16 Sep 2019
The gender pay gap is often misconstrued as an equal pay issue, but paying men and women differently for the same job description or role has, at least on paper, has been unlawful since the Equal Pay Act came into place in 1970.
The gender pay gap is a measure which shows the difference in earnings between men and women. The reason for its existence is actually complex and involves a wide set of societal and cultural issues.
So why does a gender pay gap exist?
Generally, there are many more women than men in lower-paid occupations, and more men tend to operate in lucrative industries, such as engineering, offshore and finance. Women are also more likely to work part-time, which tend to be lower paid jobs on a per hour basis. Of course, it is also a fact that women are far more likely to take a career break, either from having children or caring for relatives. These factors limit women’s career progression; the gender pay gap also widens significantly after women have children.
Research shows that a pay gap between genders also widens with age. Women dominate the entry-level roles (73%) but this drops off the higher up the echelons of business, with women only occupying just 32% of director-level positions. This means there is an acute shortage of women in mid management and senior roles.
The above discrepancy has given rise to a number of “Returner programmes” like Reignite Bootcamp that focuses on helping talented females back into work following a career break, but more on this later.
According to research conducted by the Government Equalities Office, male managers are 40% more likely than women to be promoted into higher-paying roles, and despite the equal pay act, there’s also a big pay gap between men and women in like-for-like roles, and the gap rises with seniority.
Change begins with organisational culture
If companies need an incentive to improve their gender pay gap, they only need to look at research by McKinsey who deduced that organisations with higher gender diversity are 15% more likely to out-perform their industry average.
This is one reason many companies are now keen to engage with programmes like Reginite Bootcamp. The reality is the value of the female returner market has never been higher. In 2017 the UK became one of the first countries in the world, to introduce mandatory gender pay reporting for all companies operating with 250 employees or more. The above legislation for the first time provided an opportunity for companies to really focus on the root causes of gender pay disparity, with all figures been made available in the public realm.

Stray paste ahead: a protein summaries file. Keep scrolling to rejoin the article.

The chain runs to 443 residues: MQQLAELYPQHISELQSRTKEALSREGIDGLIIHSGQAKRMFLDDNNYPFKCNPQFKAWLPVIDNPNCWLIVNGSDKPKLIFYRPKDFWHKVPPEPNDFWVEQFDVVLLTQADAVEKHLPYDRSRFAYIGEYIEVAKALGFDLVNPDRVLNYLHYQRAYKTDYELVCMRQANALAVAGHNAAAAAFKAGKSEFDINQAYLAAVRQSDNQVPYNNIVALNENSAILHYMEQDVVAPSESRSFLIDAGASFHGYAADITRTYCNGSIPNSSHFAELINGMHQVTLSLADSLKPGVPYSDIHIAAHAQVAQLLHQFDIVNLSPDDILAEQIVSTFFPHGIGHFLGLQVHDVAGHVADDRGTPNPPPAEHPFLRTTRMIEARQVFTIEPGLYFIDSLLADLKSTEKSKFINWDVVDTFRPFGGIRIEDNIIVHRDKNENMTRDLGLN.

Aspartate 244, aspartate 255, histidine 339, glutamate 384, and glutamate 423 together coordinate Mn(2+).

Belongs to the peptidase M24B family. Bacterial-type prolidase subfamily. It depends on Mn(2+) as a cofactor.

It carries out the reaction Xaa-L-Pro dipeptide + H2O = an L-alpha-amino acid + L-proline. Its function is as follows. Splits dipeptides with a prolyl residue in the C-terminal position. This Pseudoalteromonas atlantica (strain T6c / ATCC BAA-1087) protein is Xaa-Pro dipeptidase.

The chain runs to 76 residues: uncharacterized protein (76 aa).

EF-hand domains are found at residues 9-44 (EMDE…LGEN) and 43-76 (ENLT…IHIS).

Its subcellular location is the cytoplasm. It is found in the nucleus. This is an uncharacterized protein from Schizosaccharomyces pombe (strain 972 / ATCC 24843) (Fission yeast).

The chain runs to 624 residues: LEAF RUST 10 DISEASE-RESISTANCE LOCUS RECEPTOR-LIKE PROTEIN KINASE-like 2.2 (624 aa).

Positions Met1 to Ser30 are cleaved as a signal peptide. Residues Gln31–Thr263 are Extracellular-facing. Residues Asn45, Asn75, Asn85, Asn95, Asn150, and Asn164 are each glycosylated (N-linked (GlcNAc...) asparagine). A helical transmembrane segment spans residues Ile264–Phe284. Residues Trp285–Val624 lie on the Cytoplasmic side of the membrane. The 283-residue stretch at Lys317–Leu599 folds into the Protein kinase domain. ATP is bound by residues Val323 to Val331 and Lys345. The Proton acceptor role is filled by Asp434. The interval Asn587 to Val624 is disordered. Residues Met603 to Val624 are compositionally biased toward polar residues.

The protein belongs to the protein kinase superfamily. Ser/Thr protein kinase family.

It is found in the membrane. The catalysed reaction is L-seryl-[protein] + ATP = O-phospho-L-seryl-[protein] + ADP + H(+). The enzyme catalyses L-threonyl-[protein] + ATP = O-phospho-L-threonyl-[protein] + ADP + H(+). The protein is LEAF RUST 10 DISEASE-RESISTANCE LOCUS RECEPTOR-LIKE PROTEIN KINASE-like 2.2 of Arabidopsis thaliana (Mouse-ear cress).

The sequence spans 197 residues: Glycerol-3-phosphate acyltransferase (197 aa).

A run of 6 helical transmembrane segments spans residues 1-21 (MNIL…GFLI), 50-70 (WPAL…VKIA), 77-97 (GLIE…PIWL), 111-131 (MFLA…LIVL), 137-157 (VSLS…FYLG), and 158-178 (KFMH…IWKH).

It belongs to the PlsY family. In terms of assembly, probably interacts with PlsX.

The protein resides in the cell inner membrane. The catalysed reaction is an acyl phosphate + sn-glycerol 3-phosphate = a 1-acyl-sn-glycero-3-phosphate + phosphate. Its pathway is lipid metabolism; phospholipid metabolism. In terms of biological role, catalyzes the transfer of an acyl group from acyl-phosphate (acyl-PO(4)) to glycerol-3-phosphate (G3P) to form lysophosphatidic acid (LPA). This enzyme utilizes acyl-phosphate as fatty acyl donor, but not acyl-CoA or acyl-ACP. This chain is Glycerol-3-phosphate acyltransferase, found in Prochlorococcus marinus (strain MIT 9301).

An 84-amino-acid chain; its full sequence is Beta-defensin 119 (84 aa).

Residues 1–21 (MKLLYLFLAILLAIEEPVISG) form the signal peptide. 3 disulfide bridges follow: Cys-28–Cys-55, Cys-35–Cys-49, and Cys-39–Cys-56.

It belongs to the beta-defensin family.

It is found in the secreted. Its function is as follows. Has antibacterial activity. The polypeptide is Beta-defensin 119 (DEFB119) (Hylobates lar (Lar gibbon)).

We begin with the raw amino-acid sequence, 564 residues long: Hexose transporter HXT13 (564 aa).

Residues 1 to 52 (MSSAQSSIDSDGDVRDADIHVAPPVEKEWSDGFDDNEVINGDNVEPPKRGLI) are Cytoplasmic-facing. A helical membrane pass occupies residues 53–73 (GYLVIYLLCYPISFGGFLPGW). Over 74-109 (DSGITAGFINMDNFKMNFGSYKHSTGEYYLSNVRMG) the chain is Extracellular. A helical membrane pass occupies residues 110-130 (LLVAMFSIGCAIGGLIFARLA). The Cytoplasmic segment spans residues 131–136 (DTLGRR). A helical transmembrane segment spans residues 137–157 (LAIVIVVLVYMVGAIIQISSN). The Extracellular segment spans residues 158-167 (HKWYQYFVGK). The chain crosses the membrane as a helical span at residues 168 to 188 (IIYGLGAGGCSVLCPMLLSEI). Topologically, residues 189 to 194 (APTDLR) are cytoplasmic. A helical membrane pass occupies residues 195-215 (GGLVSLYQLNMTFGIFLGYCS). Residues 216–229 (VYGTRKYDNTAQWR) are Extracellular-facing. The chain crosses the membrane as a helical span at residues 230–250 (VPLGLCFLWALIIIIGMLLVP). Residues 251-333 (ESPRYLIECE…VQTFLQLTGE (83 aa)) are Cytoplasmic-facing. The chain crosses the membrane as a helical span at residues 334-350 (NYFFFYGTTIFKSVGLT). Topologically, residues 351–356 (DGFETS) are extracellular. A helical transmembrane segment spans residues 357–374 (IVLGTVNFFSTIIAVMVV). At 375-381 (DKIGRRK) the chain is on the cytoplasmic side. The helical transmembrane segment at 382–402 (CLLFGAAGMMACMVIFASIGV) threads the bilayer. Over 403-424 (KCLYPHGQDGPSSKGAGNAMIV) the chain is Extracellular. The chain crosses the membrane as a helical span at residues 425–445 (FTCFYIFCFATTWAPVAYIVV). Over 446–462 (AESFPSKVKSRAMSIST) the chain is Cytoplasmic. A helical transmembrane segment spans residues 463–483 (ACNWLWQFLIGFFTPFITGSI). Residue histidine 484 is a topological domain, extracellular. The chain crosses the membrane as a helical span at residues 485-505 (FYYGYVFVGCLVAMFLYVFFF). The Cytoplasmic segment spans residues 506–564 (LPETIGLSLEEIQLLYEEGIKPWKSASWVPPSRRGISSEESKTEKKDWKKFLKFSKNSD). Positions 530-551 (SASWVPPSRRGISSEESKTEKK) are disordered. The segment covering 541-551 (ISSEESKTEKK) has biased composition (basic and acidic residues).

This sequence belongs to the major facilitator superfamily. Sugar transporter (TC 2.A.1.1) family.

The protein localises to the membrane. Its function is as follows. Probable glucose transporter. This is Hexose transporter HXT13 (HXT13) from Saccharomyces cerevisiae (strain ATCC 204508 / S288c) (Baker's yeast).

Larger employers therefore, are becoming more switched on the opportunity of employing female returners, a market that contains a raft of high calibre female professionals, who already have a vast set of professional skills and transferable life experience.
Barriers still to overcome
The UK gender pay gap is now at its lowest level ever – currently at 13.3%, although in the last 12 months there has been little improvement with the rate stagnating. In 1997 though, the gender pay gap was 27.5%, so a drop of a third is of course progress, but there is clearly a long way to go.
There are however, still barriers to progress. Maternity itself, is not necessarily the root cause of progress, as many women are being restricted from progressing through the management ranks because of attitudes and assumptions about motherhood.
Perhaps more alarming is the research that claims 80% of managers have witnessed gender discrimination in their work-place environment in the past 12 months. Cultures in organisations perhaps need to change first, before tackling the greater issues of promotion and pay scales.
To change culture and behaviours, you have to encourage people to engage with the reasons for tackling the gender pay gap in the first place.
Systemic behaviours may need to be challenged and also the perception of a good “role model” needs to be redefined. For instance, a manager, who excels in work but needs to finish early to make their child’s sports day, should be praised for a good work/life balance, rather than being questioned.
Companies also need to promote a more balanced recruitment programme, flexible working and look to retain and develop female managers.
Culturally for the gender pay gap to be minimised, everyone in an organisation should be aware of the progress the company is making in tackling their gender pay gap.
In effect, it is the collective responsibility of the company rather than the decision of a few senior people. After all, what you can measure, you can manage.
With cultural changes and more companies waking up to the vast value of the female returner market, there is a real opportunity for UK companies to not only equalise the gender pay balance but to improve their company in the process.
For more information on hiring through St Helens Chamber contact the Workforce Development Team on 01744 742333 or email email@example.com